Tinian, Rota deputies OK’d to approve promissory notes


A new policy that will empower deputy directors on Tinian and Rota to approve promissory notes was adopted by the Commonwealth Utilities Corp. board yesterday after a majority voted yes to the proposal.

The policy was adopted via a 4-1 vote after a heated argument during the continuation of the CUC board’s special meeting that started Monday, their fifth day of meeting this month.

The policy was proposed by vice chair Eric San Nicolas. In addition to being authorized to approve promissory notes, the policy allows both residential and commercial customers about a year to address their balance and to pay just 10 percent of their previous balance in addition to their current balance.

Checks and balances

Board member David Sablan, who gave the only “no” vote to the new policy, said this will remove all checks and balances.

“This is a terrible, terrible recommendation for a policy. You are removing the check and balance requirements to make sure that there is a second set of eyes that are responsible for the finances of CUC to make sure that we don’t give everything out the door under promissory notes,” Sablan said.

“There are a lot of people that are having difficulties trying to meet their bills. This is a means to help them but what you’re suggesting is basically allowing them to steal from CUC. You are allowing people who are involved in management and operations to solely make a decision on whether a promissory should be entered into. You must have someone in the finance department look that over in order to make sure there is a check and balance,” he added.

Sablan wanted the policy to be first reviewed by chief financial officer Matthew Yaquinto before being voted on.

“I still feel strongly that we should just give it to Matt. I suggest that vice chair San Nicolas withdraw this motion so that Matt can work on it so that we can come up with a very comprehensive recommendation from management on how to address the issuance of promissory notes,” Sablan said prior to the voting procedure.

He also raised the question as to why there is a need to adopt the policy right away.

“Why do we need to change the policy? Has something come up that requires us to review this and make a change?” Sablan asked.

To this question, board member Joe Torres said that the CUC doesn’t have a policy.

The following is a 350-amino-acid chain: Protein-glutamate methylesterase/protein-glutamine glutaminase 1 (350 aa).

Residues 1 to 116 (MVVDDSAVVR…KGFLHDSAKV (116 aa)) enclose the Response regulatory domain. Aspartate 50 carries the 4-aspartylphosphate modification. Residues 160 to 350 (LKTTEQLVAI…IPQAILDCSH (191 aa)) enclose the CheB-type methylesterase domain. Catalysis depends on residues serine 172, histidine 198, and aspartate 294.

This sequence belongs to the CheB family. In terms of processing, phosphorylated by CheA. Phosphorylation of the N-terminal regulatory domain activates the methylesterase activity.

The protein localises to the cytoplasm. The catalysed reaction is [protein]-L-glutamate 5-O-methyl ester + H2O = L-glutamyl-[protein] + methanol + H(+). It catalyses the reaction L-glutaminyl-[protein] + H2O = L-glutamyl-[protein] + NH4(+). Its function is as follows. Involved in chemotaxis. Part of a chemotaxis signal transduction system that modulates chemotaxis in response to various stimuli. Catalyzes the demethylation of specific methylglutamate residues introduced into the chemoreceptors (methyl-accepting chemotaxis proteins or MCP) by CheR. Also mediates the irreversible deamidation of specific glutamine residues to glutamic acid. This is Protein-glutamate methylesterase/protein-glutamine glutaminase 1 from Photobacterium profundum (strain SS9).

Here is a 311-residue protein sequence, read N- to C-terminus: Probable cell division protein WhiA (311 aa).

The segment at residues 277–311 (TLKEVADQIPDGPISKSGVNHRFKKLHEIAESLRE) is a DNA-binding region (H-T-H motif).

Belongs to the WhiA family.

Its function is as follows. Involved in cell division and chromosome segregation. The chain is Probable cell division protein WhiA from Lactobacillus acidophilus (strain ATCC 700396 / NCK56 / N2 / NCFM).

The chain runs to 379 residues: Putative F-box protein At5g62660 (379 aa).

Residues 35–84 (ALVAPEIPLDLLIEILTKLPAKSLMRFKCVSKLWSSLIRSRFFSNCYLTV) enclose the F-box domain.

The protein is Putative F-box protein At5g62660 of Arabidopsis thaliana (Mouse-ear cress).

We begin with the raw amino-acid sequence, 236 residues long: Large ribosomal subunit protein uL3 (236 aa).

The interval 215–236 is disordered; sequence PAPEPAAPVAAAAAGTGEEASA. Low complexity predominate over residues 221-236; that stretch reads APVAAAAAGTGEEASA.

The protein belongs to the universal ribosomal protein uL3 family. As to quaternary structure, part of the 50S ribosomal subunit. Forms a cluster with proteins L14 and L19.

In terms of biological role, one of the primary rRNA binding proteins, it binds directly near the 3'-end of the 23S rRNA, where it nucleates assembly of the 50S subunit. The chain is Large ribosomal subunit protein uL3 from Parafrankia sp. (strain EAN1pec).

However, CUC is currently following what legal counsel James Sirok calls “practice,” not “policy.”

The current “practice” is that promissory notes on all three islands are processed through the Saipan office. Based also on Public Law 15-97, CUC may give residential consumers “up to one year to pay in full any outstanding balance in their accounts.”

San Nicolas, in an interview, said the new policy is “to give the authority to approve those promissory notes to our deputy directors in the municipality of Tinian and Rota because they are the ones who manage those offices and they know the residential customers.”

Board member Albert Taitano echoed the sentiment in the meeting when he said that they are “at the mercy” of whoever’s working on Saipan for customers on Rota to get their promissory notes approved.


Yaquinto, however, pointed out in the meeting that the policy is “decentralizing” and is “not a good idea.”

After clearing from the board that the policy will allow the deputy directors on Tinian and Rota to make their own decisions on promissory notes, Yaquinto responded, “So then when something goes wrong financially, then I am going to be responsible for it? Without having any say?”

“If I’m not going to have any say in this and this will be up to them, then you’re going to have to change my job description because I’m responsible for all financial activities of CUC and now you’re taking that away from me by letting them approve it without me or my staff knowing about it,” Yaquinto added.

Despite this, and despite Sablan’s urging not to pass it, the board voted to approve the policy, which will be effective starting today.

Frauleine S. Villanueva-Dizon | Reporter
Frauleine Michelle S. Villanueva was a broadcast news producer in the Philippines before moving to the CNMI to pursue becoming a print journalist. She is interested in weather and environmental reporting but is an all-around writer. She graduated cum laude from the University of Santo Tomas with a degree in Journalism and was a sportswriter in the student publication.

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